posted by kc0dxh at 7:31 AM on March 31, 2005

Spider mites are horrible. They were dormant in my bamboo palm when I bought it and when it was moved into the new environment/my home, they all emerged to choke it to death.

Palms get these beautiful flowers of which I have had many many start growing, but all are eaten to death by the bugs. Spider mites leave soft, mushy, sticky chunks as well as their webs, in the areas they attack. The mites themselves bunch together in groups and are really gross.

I have been using a borax solution, however I have read many an arguement against pesticides since it kills off the mites' natural predators. I don't know if i want a war of bugs going on in my living room so I use the borax. Only recently it has been warm enough, so I will be taking my palm outside spraying the whole thing, leaving it on for an hour, and then rinsing it with water. I was told to wipe every individual leaf down. If you leave the borax on, it just kills the leaves as well.

In terms of it contagiousness, I also have aloes and a zeze (both of which I reccommend as houseplants, I love them) and they have not contracted the bugs. I think it is passed to specific kinds of plants, mostly leafy houseplants. But that's just speculation.
posted by scazza at 7:49 AM on March 31, 2005

Oh and if you don't have webs then you're dealing with something else. Probably whiteflies which are v common.
posted by scazza at 7:53 AM on March 31, 2005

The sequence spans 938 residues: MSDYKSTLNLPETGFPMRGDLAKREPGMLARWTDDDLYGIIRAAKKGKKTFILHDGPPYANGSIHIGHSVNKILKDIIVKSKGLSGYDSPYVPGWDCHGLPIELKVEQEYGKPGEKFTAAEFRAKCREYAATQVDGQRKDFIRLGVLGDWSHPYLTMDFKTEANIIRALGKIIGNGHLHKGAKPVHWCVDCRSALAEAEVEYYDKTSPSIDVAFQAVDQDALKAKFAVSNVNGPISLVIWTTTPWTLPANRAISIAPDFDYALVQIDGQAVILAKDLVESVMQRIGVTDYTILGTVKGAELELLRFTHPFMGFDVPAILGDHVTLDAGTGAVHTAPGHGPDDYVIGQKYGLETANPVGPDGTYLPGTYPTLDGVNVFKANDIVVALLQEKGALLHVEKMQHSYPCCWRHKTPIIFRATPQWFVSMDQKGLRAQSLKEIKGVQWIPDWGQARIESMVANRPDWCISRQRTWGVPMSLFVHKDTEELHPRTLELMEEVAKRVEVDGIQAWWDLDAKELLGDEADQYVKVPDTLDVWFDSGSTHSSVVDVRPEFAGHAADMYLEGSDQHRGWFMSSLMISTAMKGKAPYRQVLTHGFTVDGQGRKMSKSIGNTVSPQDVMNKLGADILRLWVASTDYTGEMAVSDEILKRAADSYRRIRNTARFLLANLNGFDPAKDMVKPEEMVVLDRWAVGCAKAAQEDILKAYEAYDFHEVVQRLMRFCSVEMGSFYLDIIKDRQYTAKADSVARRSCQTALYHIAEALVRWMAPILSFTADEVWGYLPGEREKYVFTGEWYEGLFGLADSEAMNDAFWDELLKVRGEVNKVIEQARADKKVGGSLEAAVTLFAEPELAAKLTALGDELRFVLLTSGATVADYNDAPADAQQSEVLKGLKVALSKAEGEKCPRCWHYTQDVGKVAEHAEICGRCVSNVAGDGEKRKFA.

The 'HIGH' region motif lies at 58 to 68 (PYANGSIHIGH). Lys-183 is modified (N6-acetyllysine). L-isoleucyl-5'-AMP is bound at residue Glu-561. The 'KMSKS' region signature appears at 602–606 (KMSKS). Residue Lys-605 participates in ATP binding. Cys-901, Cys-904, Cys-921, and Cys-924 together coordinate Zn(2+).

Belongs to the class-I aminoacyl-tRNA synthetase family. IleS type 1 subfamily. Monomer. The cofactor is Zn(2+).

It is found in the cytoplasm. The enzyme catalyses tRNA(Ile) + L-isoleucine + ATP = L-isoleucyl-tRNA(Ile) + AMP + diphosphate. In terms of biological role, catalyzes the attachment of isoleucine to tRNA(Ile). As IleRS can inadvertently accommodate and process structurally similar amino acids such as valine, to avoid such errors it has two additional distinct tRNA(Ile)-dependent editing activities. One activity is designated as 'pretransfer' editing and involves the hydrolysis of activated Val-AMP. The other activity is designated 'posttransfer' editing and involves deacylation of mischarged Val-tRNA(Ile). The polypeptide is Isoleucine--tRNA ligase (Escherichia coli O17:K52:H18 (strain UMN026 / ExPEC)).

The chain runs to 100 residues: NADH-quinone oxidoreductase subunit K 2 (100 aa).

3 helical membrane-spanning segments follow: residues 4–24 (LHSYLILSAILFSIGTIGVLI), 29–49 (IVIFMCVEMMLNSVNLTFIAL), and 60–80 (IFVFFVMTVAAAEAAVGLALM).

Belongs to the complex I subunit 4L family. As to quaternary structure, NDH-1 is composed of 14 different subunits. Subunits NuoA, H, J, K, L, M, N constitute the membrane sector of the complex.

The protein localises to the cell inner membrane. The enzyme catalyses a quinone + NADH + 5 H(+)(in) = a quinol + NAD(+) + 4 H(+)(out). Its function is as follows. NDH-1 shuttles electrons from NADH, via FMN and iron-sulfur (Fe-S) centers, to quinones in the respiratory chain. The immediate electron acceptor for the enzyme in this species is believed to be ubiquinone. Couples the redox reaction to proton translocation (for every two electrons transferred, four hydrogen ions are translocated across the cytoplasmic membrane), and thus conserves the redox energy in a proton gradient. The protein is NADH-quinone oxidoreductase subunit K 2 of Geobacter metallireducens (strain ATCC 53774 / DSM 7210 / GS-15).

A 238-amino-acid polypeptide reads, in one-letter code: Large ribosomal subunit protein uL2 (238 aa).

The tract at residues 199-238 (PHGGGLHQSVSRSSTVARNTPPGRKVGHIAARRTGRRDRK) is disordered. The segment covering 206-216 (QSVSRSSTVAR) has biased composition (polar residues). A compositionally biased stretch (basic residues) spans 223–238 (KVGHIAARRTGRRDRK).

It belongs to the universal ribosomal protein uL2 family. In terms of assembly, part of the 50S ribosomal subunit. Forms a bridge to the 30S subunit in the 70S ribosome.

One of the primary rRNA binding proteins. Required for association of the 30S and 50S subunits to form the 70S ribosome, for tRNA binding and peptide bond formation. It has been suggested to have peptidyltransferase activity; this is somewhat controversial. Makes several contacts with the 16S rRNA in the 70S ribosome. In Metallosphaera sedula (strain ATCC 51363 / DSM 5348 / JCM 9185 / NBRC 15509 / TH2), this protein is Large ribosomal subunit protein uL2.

You may be able to use a solution of soap and water to stop it.
posted by thomcatspike at 8:02 AM on March 31, 2005

Thanks for all the ideas, I still cannot identify the infestation, it's not spider mites, no webbing and no mites, it's not white fly, nothing flys up when I smack the plants.... just looks like little white slightly furry bits, really reallly small but larger than a mite would be....
posted by Cosine at 8:13 AM on March 31, 2005

fungus perhaps? Talk to your local plant nursery. Take a plant along if transportable.
posted by peacay at 8:43 AM on March 31, 2005

Despite what it said in the link I posted - they didn't visibly fly around when I had them either. Have you got a magnifying glass or something that you can use to get a closer look at them?
posted by bifter at 8:54 AM on March 31, 2005

just looks like little white slightly furry bits, really reallly small but larger than a mite would be....

Could be scale. I'd still say hit it with Pyrethrum.
posted by norm at 9:05 AM on March 31, 2005

Talk to your local plant nursery. Take a plant along if transportable.

Also, I sure would bet that the local plant nursery doesn't want you bringing your parasites to their location.
posted by norm at 9:07 AM on March 31, 2005

Safer Soap. That link gives you the basics. They don't seem to have their own website. Here's the Google search.

You can also make your own mix as kc0dxh mentions above.
posted by deborah at 9:09 AM on March 31, 2005

the local plant nursery doesn't want you bringing your parasites to their location
...sure, sure - but someone could come out to the car !
posted by peacay at 9:12 AM on March 31, 2005

Wow, it's not scale insects either, I've checked out so many and it's not any of them... guess I can just try some generic chemical...
posted by Cosine at 9:26 AM on March 31, 2005

Don't be so sure that it isn't scale. There are a lot of species of them, and I have seen scale that are 'white and furry'. You'll need to be diligent picking them off, though, because their adult forms are pretty resistent to insecticides.
posted by norm at 9:40 AM on March 31, 2005

No, it's not scale, I don't think, I've checked out about 30 species and it's smaller and looks more like little puffs... no idea still....
posted by Cosine at 10:19 AM on March 31, 2005

Can you take a picture and post it somewhere?
posted by wezelboy at 12:43 PM on March 31, 2005

Thanks what I was thinking... I'll try to do that after work tonight.
posted by Cosine at 1:52 PM on March 31, 2005